Title: Unravel Me (Shatter Me #2)
Author: Tahereh Mafi
Publisher: Harper (Division of HarperCollins), 2013
Genre: YA Dystopian, YA Science Fiction
Note: Here’s the series, since this is a review of the sequel of Shatter Me, and I’ve already reviewed the novella Destroy Me. Now you can see how many are in this series. I just checked out Fracture Me, which is book 2.5. This is rare for me as I rarely read novellas. But since they were written as the series progressed, I feel they are necessary to understand the plot. Without Destroy Me, the events in Unravel Me would have been a little disturbing.
Anyway, this is about Unravel Me, so I will continue…
Lovely cover, isn’t it? It’s what drew me to the series in the first place.
So I think I can do this without revealing too many spoilers for the first book: there are no mysteries that I will reveal that need to be kept under wraps, unlike the Jenna Fox Chronicles.
Juliette and Adam have made the underground resistance their home. Omega Point, headed up by Castle, accepts Juliette despite her killer touch, and have even designed a special suit that prevents her from accidentally hurting someone. But her freaky superhuman strength is what they really want to explore. Though she constantly tries to train, she can’t seem to tap in to the power that has saved her on numerous occasions. She stays close to Adam, but he’s acting strangely. She can tell he still loves her despite their utter lack of privacy, but he seems to be carrying a burden, and Juliette cannot figure out what it is. She also notices that many of the kids and families that live there seem to stay away and give her funny looks. She’d be able to handle it with Adam behind her, but with all the test being performed on him to figure out why he can touch Juliette and not be affected, he’s barely around. When she realizes that she actually is hurting Adam, despite it being unintentional, Juliette makes the decision to separate from him to keep him safe. But without him and with Castle’s pressure that the Reestablishement seems to be getting closer to finding them, Juliette starts to fall apart.
During a quick supply run, two of their own people get kidnapped, and the Supreme Commander, aka Warner’s father, wants to meet Juliette in exchange for the return of the hostages. When Warner comes into the picture, Omega Point is able to kidnap him, hoping to have a fair exchange. But Warner only has eyes for Juliette and seems no longer a danger to those around him. Now that his father is in charge, he doesn’t want Warner back, and the hostage trade idea seems to be useless. With their people still being held, and having no bargaining chip, Juliette is charged with interrogating Warner. But the more time she spends with this supposed villain, the more she sees herself in him. She also cannot deny the attraction to him, and the knowledge that he can touch her like Adam can is tearing her apart. Her heart wants Adam, but she cannot deny that her heart also longs for Warner. Can he change, or is he truly evil? And if he’s truly evil, what does that make Juliette?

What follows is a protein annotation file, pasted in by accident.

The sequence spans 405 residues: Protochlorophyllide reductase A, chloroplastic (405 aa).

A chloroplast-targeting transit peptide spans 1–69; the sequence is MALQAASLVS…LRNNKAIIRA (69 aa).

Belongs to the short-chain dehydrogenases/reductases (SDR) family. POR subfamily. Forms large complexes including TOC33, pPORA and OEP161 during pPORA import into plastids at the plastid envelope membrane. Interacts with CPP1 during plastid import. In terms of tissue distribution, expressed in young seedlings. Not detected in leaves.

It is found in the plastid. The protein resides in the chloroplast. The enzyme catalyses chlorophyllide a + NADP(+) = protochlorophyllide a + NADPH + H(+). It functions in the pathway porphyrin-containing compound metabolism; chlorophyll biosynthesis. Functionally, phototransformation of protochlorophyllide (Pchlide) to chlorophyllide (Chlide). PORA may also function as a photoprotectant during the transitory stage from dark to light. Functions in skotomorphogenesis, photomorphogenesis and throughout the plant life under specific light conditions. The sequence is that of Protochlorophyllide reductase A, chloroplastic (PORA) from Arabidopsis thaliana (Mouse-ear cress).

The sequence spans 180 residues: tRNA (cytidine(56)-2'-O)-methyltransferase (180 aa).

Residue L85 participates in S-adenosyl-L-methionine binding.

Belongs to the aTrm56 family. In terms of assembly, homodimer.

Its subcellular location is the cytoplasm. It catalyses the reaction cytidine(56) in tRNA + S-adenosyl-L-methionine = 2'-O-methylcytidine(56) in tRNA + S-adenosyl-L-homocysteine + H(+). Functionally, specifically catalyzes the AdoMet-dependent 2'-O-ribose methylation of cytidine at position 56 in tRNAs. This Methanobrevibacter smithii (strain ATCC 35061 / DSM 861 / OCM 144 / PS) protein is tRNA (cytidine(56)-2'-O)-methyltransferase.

This book rocked as much as the first one. Mafi has this great stream of consciousness writing that makes it easy to see and feel Juliette’s thoughts. You can feel her confusion, her pain, and her attraction to both boys. You can almost taste the lonliness she experiences knowing that people can’t touch her. Some passages are more painful than others, as you really feel the darkness that Juiliette experiences inside. I especially can relate to that hole in your heart that’s just looking to be filled. My ex-boyfriend Pasha (RIP) used to call it “skin hunger,” and I think that’s the perfect way to describe Juliette’s need for closeness. It envelopes you.
Is It Classroom-Appropriate?
It’s not that it’s not appropriate: it’s just not classroom-relevant. There’s nothing here but a sequel to a story that involves some paranormal elements in a dystopian setting. The dystopian world-building isn’t complex enough or focused on enough to make it something you could use for a Unit Plan. However, for a creative writing class, especially in college, excerpts of the writing style could be used to demonstrate the differences in prose writing, with Juliette’s thoughts being more stream of consciousness than scripted. I would Xerox pieces (with the author’s approval, of course) to show that there’s many styles in creative writing and narrative writing. I also would encourage this as a recreational read.
Lexile.com suggests an age range of 14-17 (and up, though they don’t write that and I wish they did), and I agree, though o think it would still be okay for even 13. It’s not filled with language issues but has hints at intimacy, but even that is mild in comparison to some YA literature. The score is HL790L, which once again suggests that it’s a book younger readers could follow, but it’s not necessarily meant for them, and 790 is higher on the complexity scale than normal. Most YA books fall into the 600-700 range, so this text is a little more difficult for younger readers. So I say a higher level reader at 13 would be okay for this book, but nothing younger than that, and even at 13 it is expected to be more challenging to follow.
I saw a Goodreads friend’s review, and she hated these books. Personally, I love them. I like the strike through font
this is an example of something you would see in Mafi’s book because I think it adds to the uncensored parts of Juliette’s brain. It’s like all the strike through text is something Juliette is thinking but tries to dismiss like we all do.
I would give this next installment of the Shatter Me series (drumroll, please)…
★★★★★. The other books are already on my favorites shelf, so I’m just adding it!